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I would like all "®" on a site to be in superscript. Can I do that with CSS?

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8  
superscripting is semantic information, not just presentational. So it is far more appropriate to use <sup> tags than CSS. –  dnagirl Nov 9 '09 at 21:36
    

9 Answers 9

up vote 4 down vote accepted

I know you asked CSS but this jQuery code worked for me, hope it helps you

<html>
    <head>
        <script type="text/javascript"
            src="http://ajax.googleapis.com/ajax/libs/jquery/1.3/jquery.min.js">
        </script>
        <script type="text/javascript">
            $(document).ready(function() {
                $("body").html(
                    $("body").html().replace("®", "<sup>&reg;</sup>")
                ); 
            });
        </script>
    </head>
    <body>
        Some text here &reg;
    </body>
</html>
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2  
I couldn't get this to work until I used the unicode value for the symbol: .replace("\u00AE", .... –  jeroen Jul 11 '12 at 14:12
    
my browser's not responding after using your snippet ;) –  gregmatys Sep 29 '14 at 15:07

AverageAdam's answer will work fine, but if you for some reason wanted a CSS version, you could do this:

.sup { vertical-align: super; }

and

<span class="sup">&reg;</span>

From here.

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caution: this can screw up your leading (line spacing) as shown here : http://new.moorecreative.com/Articles/Detail/tabid/522/ArticleId/10/Why-cant-yo‌​u-superscript-a-registered-mark-%C2%AE-Email-superscript-issues-explained.aspx. the solution by @zematdev can help fix this –  Simon_Weaver Jun 15 '13 at 1:59
<sup>&reg;</sup>

Unfortunately CSS doesn't have a way to specify superscript's. You can however simulated it using a span and some tags.

http://www.webmasterworld.com/forum83/1031.htm

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2  
Note: I was wrong about CSS not having a super property. Thanks JasonWyatt. –  AverageAdam Nov 9 '09 at 22:40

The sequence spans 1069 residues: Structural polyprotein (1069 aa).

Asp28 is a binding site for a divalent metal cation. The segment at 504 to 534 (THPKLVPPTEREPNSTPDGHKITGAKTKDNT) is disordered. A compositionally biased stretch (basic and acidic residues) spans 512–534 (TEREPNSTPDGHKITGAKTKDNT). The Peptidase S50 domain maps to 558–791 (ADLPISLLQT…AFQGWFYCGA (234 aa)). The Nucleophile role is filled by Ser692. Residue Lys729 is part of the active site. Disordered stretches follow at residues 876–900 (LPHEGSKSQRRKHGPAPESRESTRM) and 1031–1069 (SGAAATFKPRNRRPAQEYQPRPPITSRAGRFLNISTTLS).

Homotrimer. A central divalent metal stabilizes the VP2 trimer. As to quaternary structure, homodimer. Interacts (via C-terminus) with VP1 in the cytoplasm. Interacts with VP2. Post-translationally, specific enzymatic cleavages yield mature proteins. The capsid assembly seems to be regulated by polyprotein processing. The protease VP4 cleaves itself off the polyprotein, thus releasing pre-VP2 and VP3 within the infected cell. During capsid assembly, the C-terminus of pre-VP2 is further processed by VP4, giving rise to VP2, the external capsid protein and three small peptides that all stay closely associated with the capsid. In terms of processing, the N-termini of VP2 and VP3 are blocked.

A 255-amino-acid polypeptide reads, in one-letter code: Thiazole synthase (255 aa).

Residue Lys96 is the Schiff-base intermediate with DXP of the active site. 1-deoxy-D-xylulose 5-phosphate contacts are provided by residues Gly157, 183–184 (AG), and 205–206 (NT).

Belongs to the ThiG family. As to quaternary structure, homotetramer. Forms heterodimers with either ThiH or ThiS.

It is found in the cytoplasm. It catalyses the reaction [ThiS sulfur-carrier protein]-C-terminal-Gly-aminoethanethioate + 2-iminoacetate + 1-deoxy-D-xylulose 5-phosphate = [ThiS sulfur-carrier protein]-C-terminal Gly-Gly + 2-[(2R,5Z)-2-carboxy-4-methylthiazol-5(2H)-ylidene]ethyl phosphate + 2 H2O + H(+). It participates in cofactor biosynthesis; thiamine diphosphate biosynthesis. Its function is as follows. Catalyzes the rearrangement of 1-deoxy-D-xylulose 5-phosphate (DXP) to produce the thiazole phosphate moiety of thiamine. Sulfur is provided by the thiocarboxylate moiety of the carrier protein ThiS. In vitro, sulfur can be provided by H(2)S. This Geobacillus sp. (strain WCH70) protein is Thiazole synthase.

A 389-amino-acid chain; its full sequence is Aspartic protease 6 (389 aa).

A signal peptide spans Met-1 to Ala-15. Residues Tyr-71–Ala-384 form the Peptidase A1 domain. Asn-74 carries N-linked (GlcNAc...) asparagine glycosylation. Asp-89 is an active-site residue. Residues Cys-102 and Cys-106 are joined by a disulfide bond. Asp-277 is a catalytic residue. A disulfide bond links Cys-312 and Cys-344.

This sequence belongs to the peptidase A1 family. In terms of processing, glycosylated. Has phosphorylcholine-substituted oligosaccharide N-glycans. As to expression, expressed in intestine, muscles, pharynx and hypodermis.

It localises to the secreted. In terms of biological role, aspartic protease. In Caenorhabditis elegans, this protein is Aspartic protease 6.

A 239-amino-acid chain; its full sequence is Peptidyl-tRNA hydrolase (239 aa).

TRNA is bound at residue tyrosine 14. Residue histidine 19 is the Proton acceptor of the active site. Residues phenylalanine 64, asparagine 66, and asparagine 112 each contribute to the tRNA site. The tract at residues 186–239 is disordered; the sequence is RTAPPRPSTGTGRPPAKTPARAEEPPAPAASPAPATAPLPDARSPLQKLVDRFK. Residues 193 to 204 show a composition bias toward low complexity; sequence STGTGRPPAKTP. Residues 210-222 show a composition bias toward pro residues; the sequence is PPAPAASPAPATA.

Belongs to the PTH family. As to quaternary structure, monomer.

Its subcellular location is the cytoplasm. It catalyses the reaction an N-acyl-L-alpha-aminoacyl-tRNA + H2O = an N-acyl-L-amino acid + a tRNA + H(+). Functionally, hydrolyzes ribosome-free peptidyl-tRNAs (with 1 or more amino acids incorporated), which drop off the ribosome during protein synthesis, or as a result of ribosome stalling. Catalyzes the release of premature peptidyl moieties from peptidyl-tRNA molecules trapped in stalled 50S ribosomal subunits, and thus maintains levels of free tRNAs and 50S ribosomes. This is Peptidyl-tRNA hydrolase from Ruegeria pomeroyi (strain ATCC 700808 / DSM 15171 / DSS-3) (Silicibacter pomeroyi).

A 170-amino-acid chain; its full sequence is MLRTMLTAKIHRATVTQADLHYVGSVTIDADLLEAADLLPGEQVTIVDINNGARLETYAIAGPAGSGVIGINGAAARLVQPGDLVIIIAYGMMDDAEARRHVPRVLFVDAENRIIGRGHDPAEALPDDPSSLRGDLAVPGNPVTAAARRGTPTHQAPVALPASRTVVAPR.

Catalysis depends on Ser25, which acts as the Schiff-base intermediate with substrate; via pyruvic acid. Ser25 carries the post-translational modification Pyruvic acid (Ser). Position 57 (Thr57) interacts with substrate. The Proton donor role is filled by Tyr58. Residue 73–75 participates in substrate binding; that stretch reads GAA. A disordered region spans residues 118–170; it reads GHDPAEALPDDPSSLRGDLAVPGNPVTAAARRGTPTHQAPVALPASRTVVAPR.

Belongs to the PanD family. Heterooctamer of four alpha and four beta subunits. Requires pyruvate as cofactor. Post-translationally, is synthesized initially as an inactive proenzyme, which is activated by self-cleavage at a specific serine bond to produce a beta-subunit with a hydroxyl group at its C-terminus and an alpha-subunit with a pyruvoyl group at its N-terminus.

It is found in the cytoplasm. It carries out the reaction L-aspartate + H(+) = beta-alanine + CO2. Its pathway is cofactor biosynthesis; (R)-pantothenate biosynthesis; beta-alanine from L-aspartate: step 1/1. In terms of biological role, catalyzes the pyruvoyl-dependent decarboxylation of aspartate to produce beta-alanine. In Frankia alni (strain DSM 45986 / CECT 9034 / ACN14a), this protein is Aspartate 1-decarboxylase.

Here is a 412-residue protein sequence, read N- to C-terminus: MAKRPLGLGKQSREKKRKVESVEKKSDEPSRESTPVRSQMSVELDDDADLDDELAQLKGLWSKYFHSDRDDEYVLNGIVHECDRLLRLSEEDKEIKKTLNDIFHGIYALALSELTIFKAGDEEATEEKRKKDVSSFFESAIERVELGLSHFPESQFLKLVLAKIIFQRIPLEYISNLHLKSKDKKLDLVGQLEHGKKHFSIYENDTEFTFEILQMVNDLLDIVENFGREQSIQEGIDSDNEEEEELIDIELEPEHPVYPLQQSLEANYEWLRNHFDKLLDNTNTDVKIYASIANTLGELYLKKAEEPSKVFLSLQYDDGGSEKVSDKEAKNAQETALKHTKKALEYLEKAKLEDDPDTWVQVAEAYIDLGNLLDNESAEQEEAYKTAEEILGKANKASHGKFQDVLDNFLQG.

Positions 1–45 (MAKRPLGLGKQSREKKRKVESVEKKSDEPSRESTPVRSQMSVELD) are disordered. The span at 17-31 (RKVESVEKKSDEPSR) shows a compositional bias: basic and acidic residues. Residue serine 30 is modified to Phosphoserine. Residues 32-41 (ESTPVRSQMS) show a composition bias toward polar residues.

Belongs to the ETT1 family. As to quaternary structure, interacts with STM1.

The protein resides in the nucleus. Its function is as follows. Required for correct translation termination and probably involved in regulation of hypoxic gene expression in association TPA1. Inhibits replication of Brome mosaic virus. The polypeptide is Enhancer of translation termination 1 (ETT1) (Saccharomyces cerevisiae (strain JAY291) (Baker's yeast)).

use the CSS below to create a tag that doesn't mess with your leading. Adjust values as needed. Font-size is optional, I used it to make my r-balls a little smaller than the registered trademarked text.

sup{
 vertical-align: 75%;
 line-height: 5px;
 font-size:11px;
}
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very important point here - the line spacing (leading) is screwed up even when you use vertical-align: super which is kind of rediculous. a block of text with a &reg; in the middle line will appear taller than the others –  Simon_Weaver Jun 15 '13 at 1:56

add this to your html file <sup>your mark here</sup>

then add this to your css

sup {
    position: relative;
    font-size: 40%;
    line-height: 0;
    vertical-align: baseline;
    top: -1.2em;
}

You can adjust the height of the mark using "top" in the css and the size with "font-size". This will also work for any TM, SM, or symbol you want. It will not effect any of your spacing or typography.

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Victor's answer only worked for the first Reg mark on my page. I found this code to work on the entire page. Hope it helps someone:

$("body").html(
   $("body").html().replace(/&reg;/gi, '<sup>&reg;</sup>').replace(/®/gi, '<sup>&reg;</sup>')
);

found it here: http://www.cmexsolutions.com/blog/use-jquery-to-superscript-all-register-marks-reg-or-%C2%AE

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Further to the previous answers, I'd suggest that superscript is presentational rather than semantic, and therefore styling the registration mark should be done using CSS. Whether superscripted or not, a registration mark is still a registration mark, and would be recognised as a registration mark by humans/computers. The symbol itself may be considered semantic, in that it gives a 'special' meaning to the object to which it relates, but the styling of it is entirely presentational. By convention the registration mark is often (but not always) superscripted, as is the trademark symbol.

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The only issue with some of the scripts above is that they don't deal with the fact that there might already exist some ® elements on the page. In this case, they will be replaced with: ®.

I think a solution like this might make more sense.

$("body").html(
   $("body").html().replace(/<sup>&reg;<\/sup>/gi, '&reg;').
        replace(/&reg;/gi, '<sup>&reg;</sup>').
        replace(/®/gi, '<sup>&reg;</sup>')
);
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if you don't mind using jQuery:

$("p,h1,h2,h3,h4").each(function(){
    $(this).html($(this).html().replace(/&reg;/gi, '<sup>&reg;</sup>').replace(/®/gi, '<sup>&reg;</sup>'));
});

it works much faster than modyfying whole body tag (as in Robert's and Victor's answers)

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